• Avoid misleading re-enactments or staged news events. If re-enactment is necessary to tell a story, label it.
  • Avoid undercover or other surreptitious methods of gathering information except when traditional open methods will not yield information vital to the public. Use of such methods should be explained as part of the story.
  • Never plagiarize.
  • Tell the story of the diversity and magnitude of the human experience boldly, even when it is unpopular to do so.
  • Examine their own cultural values and avoid imposing those values on others.
  • Avoid stereotyping by race, gender, age, religion, ethnicity, geography, sexual orientation, disability, physical appearance or social status.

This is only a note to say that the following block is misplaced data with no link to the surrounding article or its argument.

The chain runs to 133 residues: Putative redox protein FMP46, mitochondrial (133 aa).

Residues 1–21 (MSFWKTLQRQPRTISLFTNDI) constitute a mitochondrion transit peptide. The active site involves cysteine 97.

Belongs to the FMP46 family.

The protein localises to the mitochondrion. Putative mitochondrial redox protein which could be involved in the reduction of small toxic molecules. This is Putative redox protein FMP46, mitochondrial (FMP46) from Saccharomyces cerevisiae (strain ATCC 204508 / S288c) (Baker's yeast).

• Support the open exchange of views, even views they find repugnant.
  • Give voice to the voiceless; official and unofficial sources of information can be equally valid.
  • Distinguish between advocacy and news reporting. Analysis and commentary should be labeled and not misrepresent fact or context.
  • Distinguish news from advertising and shun hybrids that blur the lines between the two.
  • Recognize a special obligation to ensure that the public’s business is conducted in the open and that government records are open to inspection.

Minimize harm

Ethical journalists treat sources, subjects and colleagues as human beings deserving of respect. Journalists should:

  • Show compassion for those who may be affected adversely by news coverage. Use special sensitivity when dealing with children and inexperienced sources or subjects.
  • Be sensitive when seeking or using interviews or photographs of those affected by tragedy or grief.